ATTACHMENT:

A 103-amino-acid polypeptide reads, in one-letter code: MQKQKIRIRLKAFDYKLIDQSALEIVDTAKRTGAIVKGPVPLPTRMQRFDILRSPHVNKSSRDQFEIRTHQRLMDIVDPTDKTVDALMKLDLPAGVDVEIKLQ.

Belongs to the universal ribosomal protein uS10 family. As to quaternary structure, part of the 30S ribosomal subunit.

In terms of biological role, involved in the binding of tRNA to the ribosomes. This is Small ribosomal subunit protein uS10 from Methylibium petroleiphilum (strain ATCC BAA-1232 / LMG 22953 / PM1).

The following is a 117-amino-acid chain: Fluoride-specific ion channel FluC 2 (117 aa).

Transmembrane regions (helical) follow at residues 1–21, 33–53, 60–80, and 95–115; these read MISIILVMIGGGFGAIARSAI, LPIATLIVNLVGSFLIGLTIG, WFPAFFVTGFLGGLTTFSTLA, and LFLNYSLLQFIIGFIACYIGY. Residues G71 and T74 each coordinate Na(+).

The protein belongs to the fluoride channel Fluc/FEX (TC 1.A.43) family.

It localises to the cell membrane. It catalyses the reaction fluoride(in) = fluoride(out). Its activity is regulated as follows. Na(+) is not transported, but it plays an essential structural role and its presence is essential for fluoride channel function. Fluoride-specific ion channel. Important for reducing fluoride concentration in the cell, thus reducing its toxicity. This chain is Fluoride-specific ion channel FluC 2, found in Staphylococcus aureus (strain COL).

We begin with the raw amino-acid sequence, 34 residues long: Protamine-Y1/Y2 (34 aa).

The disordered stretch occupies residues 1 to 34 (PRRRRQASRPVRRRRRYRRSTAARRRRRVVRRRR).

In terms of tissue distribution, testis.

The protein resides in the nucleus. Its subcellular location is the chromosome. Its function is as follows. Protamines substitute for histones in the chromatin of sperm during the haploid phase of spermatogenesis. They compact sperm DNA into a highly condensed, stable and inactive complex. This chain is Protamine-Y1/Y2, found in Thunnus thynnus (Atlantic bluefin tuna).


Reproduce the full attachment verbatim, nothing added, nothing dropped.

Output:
A 103-amino-acid polypeptide reads, in one-letter code: MQKQKIRIRLKAFDYKLIDQSALEIVDTAKRTGAIVKGPVPLPTRMQRFDILRSPHVNKSSRDQFEIRTHQRLMDIVDPTDKTVDALMKLDLPAGVDVEIKLQ.

Belongs to the universal ribosomal protein uS10 family. As to quaternary structure, part of the 30S ribosomal subunit.

In terms of biological role, involved in the binding of tRNA to the ribosomes. This is Small ribosomal subunit protein uS10 from Methylibium petroleiphilum (strain ATCC BAA-1232 / LMG 22953 / PM1).

The following is a 117-amino-acid chain: Fluoride-specific ion channel FluC 2 (117 aa).

Transmembrane regions (helical) follow at residues 1–21, 33–53, 60–80, and 95–115; these read MISIILVMIGGGFGAIARSAI, LPIATLIVNLVGSFLIGLTIG, WFPAFFVTGFLGGLTTFSTLA, and LFLNYSLLQFIIGFIACYIGY. Residues G71 and T74 each coordinate Na(+).

The protein belongs to the fluoride channel Fluc/FEX (TC 1.A.43) family.

It localises to the cell membrane. It catalyses the reaction fluoride(in) = fluoride(out). Its activity is regulated as follows. Na(+) is not transported, but it plays an essential structural role and its presence is essential for fluoride channel function. Fluoride-specific ion channel. Important for reducing fluoride concentration in the cell, thus reducing its toxicity. This chain is Fluoride-specific ion channel FluC 2, found in Staphylococcus aureus (strain COL).

We begin with the raw amino-acid sequence, 34 residues long: Protamine-Y1/Y2 (34 aa).

The disordered stretch occupies residues 1 to 34 (PRRRRQASRPVRRRRRYRRSTAARRRRRVVRRRR).

In terms of tissue distribution, testis.

The protein resides in the nucleus. Its subcellular location is the chromosome. Its function is as follows. Protamines substitute for histones in the chromatin of sperm during the haploid phase of spermatogenesis. They compact sperm DNA into a highly condensed, stable and inactive complex. This chain is Protamine-Y1/Y2, found in Thunnus thynnus (Atlantic bluefin tuna).